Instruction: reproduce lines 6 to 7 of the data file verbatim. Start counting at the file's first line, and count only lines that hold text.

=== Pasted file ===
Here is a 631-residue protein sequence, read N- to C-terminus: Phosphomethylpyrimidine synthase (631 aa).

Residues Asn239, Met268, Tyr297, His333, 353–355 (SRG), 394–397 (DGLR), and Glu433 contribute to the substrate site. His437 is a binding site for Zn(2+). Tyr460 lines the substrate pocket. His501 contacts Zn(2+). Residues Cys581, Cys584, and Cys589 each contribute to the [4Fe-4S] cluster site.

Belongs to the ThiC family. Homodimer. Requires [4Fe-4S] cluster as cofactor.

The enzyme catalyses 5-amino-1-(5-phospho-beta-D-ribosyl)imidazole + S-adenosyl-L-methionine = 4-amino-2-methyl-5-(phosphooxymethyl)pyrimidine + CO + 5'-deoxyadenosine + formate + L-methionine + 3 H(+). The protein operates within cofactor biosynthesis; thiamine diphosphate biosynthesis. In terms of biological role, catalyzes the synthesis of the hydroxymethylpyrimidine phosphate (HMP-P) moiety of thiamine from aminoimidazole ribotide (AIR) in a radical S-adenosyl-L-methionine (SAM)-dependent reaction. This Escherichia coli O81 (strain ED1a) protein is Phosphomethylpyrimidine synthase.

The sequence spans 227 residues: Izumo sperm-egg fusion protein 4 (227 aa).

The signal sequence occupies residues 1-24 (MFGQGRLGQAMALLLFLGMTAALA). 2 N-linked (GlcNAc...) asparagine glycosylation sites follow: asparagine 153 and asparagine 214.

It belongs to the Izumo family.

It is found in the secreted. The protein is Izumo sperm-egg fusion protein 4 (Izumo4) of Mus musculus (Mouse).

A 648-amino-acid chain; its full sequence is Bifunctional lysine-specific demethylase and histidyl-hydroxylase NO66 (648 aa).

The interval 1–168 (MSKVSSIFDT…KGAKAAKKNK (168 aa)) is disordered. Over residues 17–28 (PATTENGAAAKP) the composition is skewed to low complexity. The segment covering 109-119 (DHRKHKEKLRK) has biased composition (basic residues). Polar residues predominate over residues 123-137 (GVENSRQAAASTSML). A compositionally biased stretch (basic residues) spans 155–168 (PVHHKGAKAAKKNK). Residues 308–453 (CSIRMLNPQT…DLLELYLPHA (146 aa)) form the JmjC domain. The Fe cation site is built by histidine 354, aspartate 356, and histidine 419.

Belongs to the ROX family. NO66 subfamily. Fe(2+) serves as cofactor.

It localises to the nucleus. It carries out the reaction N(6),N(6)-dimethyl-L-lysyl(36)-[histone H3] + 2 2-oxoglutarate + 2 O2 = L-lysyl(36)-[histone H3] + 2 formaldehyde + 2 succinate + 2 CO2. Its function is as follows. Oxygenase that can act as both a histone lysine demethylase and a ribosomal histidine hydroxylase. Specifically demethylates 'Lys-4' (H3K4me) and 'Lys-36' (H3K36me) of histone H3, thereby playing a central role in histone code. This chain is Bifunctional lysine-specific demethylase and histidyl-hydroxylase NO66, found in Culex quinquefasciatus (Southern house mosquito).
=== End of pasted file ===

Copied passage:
The signal sequence occupies residues 1-24 (MFGQGRLGQAMALLLFLGMTAALA). 2 N-linked (GlcNAc...) asparagine glycosylation sites follow: asparagine 153 and asparagine 214.

It belongs to the Izumo family.